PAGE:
So after many months of waiting, Blackberry finally announced an actual release date for their hardware. I know I wasn't the only one wondering if the thing would actually ship. I got mine about a week or so ago. One of the first things I noticed was the packaging. It reminded me of opening an Apple product. It looked sexy as hell. The Playbook also ships with a soft case and a cleaning cloth. Now - I know these things probably cost Blackberry about 5 cents each, but the fact that my 600 dollar Xoom didn't ship with one now makes Motorola seem kind of cheap. I tend to be very nervous about devices with screens. When I got my Inspire, I worried for weeks before I got a case for it. Opening up the box and finding one there was awesome and I really think Blackberry deserves praise for that.

The physical feel of the Playbook is great. There's something about the back of it I can't describe. It almost feels like felt, but my wife say it's a rubber. I don't know. All I know is that the back of it has a soft feel to it that makes it great to hold. I don't mean to imply that the Xoom has spikes on the back or anything, but this was the first thing I noticed when I held the Playbook.

The operating system is unique. Probably the biggest thing that surprises me - and probably explains why they force you to go through a tutorial - is that some swipe events have to start outside the screen area. So for example, to do app switching, you swipe from the black frame up into the visual area. I've already tested one application where that confused me. I had to be careful to ensure my swipe was only inside the frame in order for the application to pick up on it. I think I'll get used to it - but it's definitely different.

The look and feel of the OS is very nice. When compared to the Xoom, the Playbook is much more friendly and I think appealing to the iPad crowd. I'm kinda reminded of how my Nexus compared to my Inspire. My old Nexus is kind of like the Xoom. Not ugly - but kind of bare. My Inspire looks like it was designed by - well - designers - and it's the same with the Playbook. If I had to guess which device would work better with consumers I'd have to give the edge to the Playbook. To be honest, I hate the look of Blackberry phones. It's surprising how well RIM did with the Playbook.

Like the Xoom, performance is great. I tried the Need for Speed game that ships with the device and it works well. I'd call it XBox 1 level. I'm a big fan of the Need for Speed series anyway so this works well for me.

Surfing the web is fine but I really feel like the smaller Playbook is not quite as nice for web pages. Don't get me wrong - I can surf the web on this thing. But for reading, browsing, I'd much rather have the additional real estate that the Xoom offers. Maybe it's just my old eyes - but for the web - I think the 10 inch form factor is superior. Oddly - GMail works very poorly for me on the Playbook. I only mention this because there isn't a native mail app yet. I told a buddy of mine this wasn't a big deal since GMail scales down to a mobile device very nicely, but I have constant issues with GMail recognizing my clicks. I go to other sites that aren't optimized and don't have an issue at all. It's as if something is making the touch events just for GMail not work as well. I wonder if anyone else has encountered that? I can go to a site with small links (non-mobile optimized links) and click just fine. Yet I try to just delete a simple message in GMail and it takes 5-6 clicks if it works at all!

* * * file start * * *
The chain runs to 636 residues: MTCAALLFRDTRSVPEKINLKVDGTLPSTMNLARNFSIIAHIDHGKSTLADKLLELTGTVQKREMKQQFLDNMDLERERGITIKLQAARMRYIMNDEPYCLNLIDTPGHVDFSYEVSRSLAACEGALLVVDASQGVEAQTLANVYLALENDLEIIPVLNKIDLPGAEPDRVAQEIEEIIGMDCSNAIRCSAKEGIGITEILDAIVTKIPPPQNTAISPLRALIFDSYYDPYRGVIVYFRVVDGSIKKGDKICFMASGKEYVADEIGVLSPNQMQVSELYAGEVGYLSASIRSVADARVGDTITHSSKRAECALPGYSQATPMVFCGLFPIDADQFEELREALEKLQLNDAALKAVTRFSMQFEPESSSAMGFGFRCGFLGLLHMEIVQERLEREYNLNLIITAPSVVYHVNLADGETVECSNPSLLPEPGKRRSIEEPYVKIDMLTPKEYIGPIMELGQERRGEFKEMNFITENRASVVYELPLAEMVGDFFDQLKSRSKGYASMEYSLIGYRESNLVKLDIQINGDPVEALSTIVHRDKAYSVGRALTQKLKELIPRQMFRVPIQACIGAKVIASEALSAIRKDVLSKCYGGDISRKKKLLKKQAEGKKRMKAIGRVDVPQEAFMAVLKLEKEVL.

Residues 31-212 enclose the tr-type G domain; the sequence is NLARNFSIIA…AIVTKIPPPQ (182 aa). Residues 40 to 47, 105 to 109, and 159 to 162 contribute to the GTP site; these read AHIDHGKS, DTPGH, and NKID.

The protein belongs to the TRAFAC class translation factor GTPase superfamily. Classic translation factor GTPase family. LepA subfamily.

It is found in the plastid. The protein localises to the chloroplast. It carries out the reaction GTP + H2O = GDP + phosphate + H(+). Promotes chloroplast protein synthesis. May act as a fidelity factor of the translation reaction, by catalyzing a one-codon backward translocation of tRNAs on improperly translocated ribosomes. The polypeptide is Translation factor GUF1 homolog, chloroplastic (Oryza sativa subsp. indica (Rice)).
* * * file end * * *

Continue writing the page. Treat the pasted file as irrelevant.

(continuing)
So let's talk apps. One of the things I've noticed so far is that almost every app I've used is freaking beautiful as heck. While there isn't a great selection yet, I've been very happy with what I've used so far. The Facebook application is especially nice as well. There is not a good Twitter client yet, but if one ships then I'd basically be "done" app wise. Of course, the exception to this is my own app (Hangman) but that's my poor design skills. Compare my ugly app to Gallery, made by fellow community member Andy Mathews and you can see what can be done by someone with a bit of design skill.

So one can't talk about apps without talking about making applications. This was the "big deal" when the Playbook was announced back at MAX. I found the process of writing the application to be simple enough. Flex is Flex - it's easy. (Not always of course, but in general, I enjoy writing it.) What was painful - and very evident in the Twitter-sphere/Blog-sphere was just how darn difficult the process was to get your app to Blackberry. I was lucky. I complained on Twitter and got personal help from RIM. I appreciate that. But not everyone is going to be as lucky. RIM really needs to work on getting the post-code writing aspect simpler. I still don't know exactly what I'm doing when it comes to managing my application on their vendor portal. And don't get me started on their web sites. You use multiple logins and passwords which means multiple things to forget. It's frustrating and I hope RIM addresses this soon.

I have not had a chance yet to test the battery. Seems reasonable so far.

Random Comment: The camera on the Playbook is horrible. Maybe I just take bad pictures, but I've not been happy with the pictures I've taken with it. Then again - I don't plan on ever using a tablet for pictures I truly care about so it's not that big of a deal. If folks want, I can take a picture with my Xoom and Playbook of the same subject and post them for comparison.

Wrap Up

So which to buy? To be honest, I wouldn't buy either until you actually try them. As I said in the beginning it was going to Best Buy and holding the device itself that convinced me. If you can't get your hands on a device to feel how it works yourself than I'd hold off. My gut says the Xoom has more potential and that while having rough spots - is the better device for me. The Playbook feels a heck of a lot more polished on it's initial shipping so I think casual consumers are going to prefer it. As a mobile developer (am I allowed to say that yet?), I think I'd give preference to the Xoom too since the process to get it into the market is far simpler.


Xoom tech specs: http://www.motorola.com/staticfiles/Consumers/xoom-android-tablet/us-en/techspecs.html

Playbook overview: http://us.blackberry.com/playbook-tablet/#!tabletFeatures and tech specs (PDF): http://us.blackberry.com/playbook-tablet/BlackBerry_PlayBook_Specs_ENv3.pdf